2019, October 24

Mental Wellness Challenge – October 24, 2019

October is ADHD awareness month… so more on ADHD

Last week my challenge was a two part challenge…

Part 1. Learn something about the operation of the pre-frontal cortex of the brain. Maybe look up definitions/explanations for/of “executive function”, “emotional dysregulation” and “ADHD Impulse control.

Part 2. Hug someone. Give someone a caring hug.

I really hope that you were able to do some of both… to learn a little more about the complexities of the prefrontal cortex, or executive function, emotional dysregulation or the difficulties ADHD brains have with impulse control. Maybe even more of a challenge was the hug! Sharing your personal space.

As I had mentioned in my bit last week, this week I’d like to share a little from my spouse’s perspective. I asked her to jot down some quick points that would describe a bit of what it was like to live with someone with undiagnosed ADHD. She noted points of what it was like prior to my diagnosis.

I have shared what I have written here, with my spouse. She has corrected me where my descriptions/narrative haven’t reflected her perspective. I’ll share with you here, that this was a tough piece for me to write. Its tough hearing, learning and accepting that I put my K through all this…

Here we go… I’ve chosen a “call and response” model for this… I have given you her statements and followed those up with my understanding of those statements and where, I believe, my ADHD played a part. Nothing here is meant or should be seen to be presented to be “an excuse”, only an explanation. I refer to my spouse as “My K.” and I will do that in the text that follows.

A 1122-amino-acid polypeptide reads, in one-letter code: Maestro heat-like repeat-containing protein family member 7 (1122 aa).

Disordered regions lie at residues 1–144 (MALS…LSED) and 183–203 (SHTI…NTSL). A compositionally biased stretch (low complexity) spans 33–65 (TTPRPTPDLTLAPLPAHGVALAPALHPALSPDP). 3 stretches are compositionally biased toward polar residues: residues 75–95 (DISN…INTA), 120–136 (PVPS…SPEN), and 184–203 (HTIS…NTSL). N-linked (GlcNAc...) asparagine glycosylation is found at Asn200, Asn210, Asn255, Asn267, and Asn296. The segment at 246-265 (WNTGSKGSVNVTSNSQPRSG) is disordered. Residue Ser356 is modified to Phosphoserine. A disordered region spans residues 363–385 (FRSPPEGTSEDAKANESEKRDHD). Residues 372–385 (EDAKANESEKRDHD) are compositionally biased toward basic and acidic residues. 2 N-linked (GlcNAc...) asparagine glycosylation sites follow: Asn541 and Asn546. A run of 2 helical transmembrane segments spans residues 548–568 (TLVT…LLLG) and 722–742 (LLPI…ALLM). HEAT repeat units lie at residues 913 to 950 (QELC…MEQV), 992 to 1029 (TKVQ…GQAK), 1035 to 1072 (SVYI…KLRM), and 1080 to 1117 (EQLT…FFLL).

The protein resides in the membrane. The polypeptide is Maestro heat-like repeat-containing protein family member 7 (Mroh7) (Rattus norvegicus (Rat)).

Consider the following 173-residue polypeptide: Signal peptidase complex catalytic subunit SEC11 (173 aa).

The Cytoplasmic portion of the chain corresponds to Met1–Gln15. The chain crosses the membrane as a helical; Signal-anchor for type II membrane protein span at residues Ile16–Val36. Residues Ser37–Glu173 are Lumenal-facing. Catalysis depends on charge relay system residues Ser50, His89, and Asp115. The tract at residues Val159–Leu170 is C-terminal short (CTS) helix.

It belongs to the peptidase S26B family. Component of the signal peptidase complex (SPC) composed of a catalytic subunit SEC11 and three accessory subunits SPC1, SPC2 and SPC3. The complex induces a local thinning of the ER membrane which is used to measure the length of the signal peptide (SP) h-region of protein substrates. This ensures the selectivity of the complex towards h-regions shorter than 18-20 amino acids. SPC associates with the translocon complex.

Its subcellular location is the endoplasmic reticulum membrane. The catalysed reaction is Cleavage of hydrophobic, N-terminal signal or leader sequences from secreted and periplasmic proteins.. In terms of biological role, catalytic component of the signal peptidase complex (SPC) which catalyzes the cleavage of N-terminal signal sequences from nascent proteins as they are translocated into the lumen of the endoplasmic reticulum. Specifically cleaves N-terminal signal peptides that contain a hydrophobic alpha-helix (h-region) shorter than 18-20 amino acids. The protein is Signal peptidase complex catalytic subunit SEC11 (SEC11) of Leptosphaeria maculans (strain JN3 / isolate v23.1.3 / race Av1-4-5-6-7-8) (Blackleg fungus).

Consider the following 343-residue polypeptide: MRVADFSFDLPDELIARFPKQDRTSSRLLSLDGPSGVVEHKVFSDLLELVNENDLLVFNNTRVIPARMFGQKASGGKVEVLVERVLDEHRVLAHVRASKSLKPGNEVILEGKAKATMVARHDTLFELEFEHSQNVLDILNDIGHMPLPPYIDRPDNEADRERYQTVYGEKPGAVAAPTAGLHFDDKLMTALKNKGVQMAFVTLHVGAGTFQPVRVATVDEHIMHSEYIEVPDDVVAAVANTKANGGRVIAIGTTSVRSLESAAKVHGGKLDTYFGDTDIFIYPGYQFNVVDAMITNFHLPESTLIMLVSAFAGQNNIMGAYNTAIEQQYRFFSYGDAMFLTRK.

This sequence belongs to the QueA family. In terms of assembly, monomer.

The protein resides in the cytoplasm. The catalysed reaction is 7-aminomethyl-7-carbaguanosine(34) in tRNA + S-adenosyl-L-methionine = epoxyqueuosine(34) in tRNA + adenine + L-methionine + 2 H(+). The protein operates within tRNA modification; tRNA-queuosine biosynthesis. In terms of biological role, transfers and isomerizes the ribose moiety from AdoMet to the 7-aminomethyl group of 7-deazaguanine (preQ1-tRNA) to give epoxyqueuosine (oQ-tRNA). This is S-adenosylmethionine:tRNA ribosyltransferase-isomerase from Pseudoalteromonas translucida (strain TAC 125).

* My K. – Feels like walking on eggshells or always having to be on guard/tempered to avoid blow-ups.

* My K. – Not knowing where or when (or even understanding why) a blow-up might occur. This is/can be embarrassing depending on the circumstances or social situation.

* My K. I have no control “this is a statement of helplessness”

* My K. – Like living with Jekyl and Hyde but never knowing which it was going to be and when.

* Kevin – Emotional dysregulation sometimes leads to “unreasonable” responses to different stimuli. There are many, many examples of this. An example – I can get angry or defensive if someone criticizes a comment or statement that I make. We could be at a gathering in a friend’s home and someone criticizes me, or something I have said/done. I can become unreasonably cross and make comments back, or worse yet and more often than not, aim my hurt and anger at My K. My K. would be the recipient of my tirade. In a social setting, I end up putting My K. “out there”… There have been times where My K. has made apologies on my behalf.